Trail-Ready Tundra: Upgrades from Fox, Total Chaos & BFGoodrich
Recently I started brewing beer. If you enjoy beer, there are few things more rewarding than cracking open a cold one you made yourself, or being able to hand one to a buddy and say, “Here, try this.” But like anything in life, there is a multitude of opinions on how it should be made. Each recipe can be tweaked with a slight change to ingredients, whether it's unique specialty grains, yeast or hops, each imparting a different tweak to the flavor. There are different ideas on the best processes for brewing, for fermentation, whether secondary fermentation is necessary for your particular beer, and so on and so forth. Browse just for a few minutes on beer forums and you’ll see what I mean.
The same holds true when it’s time to upgrade your off-road rig. Whether it’s a Jeep, truck, SUV or a backyard mod, everyone has their two cents of what to do, what works and what doesn’t. We’re supposedly in the information age, so the idea is there’s a great deal of useful information out there. The problem is all of that info can get overwhelming – and determining what information is good information can be hard to decipher. I’ve spent more than a few hours looking at different setups and aftermarket parts for the 2012 Toyota Tundra. As my dirt bike hauler, trail truck for exploring, race chaser and daily driver around town, I originally bought the 4x4 minus the TRD (Toyota Racing Development) package with the idea I’d make the upgrades that I wanted – not pay for the dealer’s limited “off-road” package. The problem was, I couldn’t seem to find exactly what I wanted.
Many who’ve bought the Tundra have seen the 35/3 option – a three-inch leveling kit with 35-inch tires. This is definitely a popular option, and it’s a great idea for those looking for that added lift for larger tires without doing a full-blown suspension upgrade. Although this is a pretty straightforward option that will work for many, it is not ideal if you plan on really wheeling your truck in the dirt regularly. The next most common upgrade is to turn to 4-inch and 6-inch lift kits, which also can accommodate 35s and sometimes a little more, but some of these kits require extra cutting and welding underneath for proper installation but offer more durability for off-roading. A 6-inch kit would fit 35s, but ideally the idea was to find a setup with a low center of gravity to maintain stable handling characteristics both on-road and off.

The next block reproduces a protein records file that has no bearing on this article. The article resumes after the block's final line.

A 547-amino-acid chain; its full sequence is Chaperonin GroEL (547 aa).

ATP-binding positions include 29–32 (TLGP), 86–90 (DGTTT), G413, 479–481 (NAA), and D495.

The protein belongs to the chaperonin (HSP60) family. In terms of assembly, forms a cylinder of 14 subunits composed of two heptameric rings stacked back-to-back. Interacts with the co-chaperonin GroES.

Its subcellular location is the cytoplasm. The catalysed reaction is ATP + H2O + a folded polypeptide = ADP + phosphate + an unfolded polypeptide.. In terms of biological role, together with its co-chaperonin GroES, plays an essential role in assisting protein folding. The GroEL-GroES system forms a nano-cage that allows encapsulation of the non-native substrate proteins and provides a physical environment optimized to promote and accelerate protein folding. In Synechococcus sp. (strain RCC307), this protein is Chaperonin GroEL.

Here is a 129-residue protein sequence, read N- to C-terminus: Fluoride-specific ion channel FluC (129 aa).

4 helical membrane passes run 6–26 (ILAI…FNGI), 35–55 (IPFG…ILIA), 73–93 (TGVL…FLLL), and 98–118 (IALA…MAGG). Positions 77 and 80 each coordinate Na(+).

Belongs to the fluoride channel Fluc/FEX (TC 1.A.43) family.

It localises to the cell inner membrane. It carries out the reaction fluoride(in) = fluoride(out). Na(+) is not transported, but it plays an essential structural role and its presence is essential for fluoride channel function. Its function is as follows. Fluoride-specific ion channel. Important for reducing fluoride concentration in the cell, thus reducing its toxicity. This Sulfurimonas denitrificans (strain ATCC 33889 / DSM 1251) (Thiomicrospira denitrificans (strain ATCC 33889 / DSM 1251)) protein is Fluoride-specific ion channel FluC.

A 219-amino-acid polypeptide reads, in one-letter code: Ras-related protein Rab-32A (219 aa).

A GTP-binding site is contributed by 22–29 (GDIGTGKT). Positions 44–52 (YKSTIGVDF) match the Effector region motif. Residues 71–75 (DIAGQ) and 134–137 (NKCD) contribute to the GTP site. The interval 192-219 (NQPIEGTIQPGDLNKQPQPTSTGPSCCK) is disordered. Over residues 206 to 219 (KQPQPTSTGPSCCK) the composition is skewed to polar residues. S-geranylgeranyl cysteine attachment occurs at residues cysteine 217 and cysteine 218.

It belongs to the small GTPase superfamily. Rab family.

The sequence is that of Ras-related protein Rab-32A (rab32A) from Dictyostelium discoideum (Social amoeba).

Fitting larger tires to aid in added ground clearance and upgrading the suspension for improved off-road capability as the main goal, and it was becoming clear the ideal setup ended up somewhere in between the popular options of leveling kits and bigger suspension lifts.
While 35s seemed like a good all-around tire size because they are not so large that they require re-gearing, the catch with the size is rubbing issues, which we heard from both owners and shop workers. So, I trimmed back my size and decided upon something just a little smaller in the off-road proven BFGoodrick All-Terrain T/A KO. The All-Terrain is available in a 35 x 12.5, which is a popular size for many, but I opted for the E-rated 305/65R18 (which is closer to a 34). This would fit on the 18-inch Black Rhino wheels great and should hopefully not have any rub issues.
The BFG All-Terrains are constructed with a dual-compound tread that features ShoulderLock technology in its shoulder grooves to aid in traction. The three-ply polyester carcass delivers a stiffer tread area that BFGoodrich says provides more precise steering response, better cornering control, and excellent puncture and bruise resistance. The E-rated tire is designed to be stiffer and have a stronger sidewall. This is great for our heavy Tundra so we can air down and know our tires have the sidewall strength to handle the load. They also are able to handle added weight for towing, as BFG rates the tires at having a max load of 3,525 pounds at 65 psi.
For the suspension, we were looking initially at Fox Shox’s new line of Performance Series coilovers, which are designed as direct replacements for the stock shocks. The Performance line is different from Fox’s traditional racing shocks found in the Factory Series, as they are designed for drivers who like to hit the trails on the weekend but spend a lot of time on-road as well. They provide up to two inches of lift to level the front end.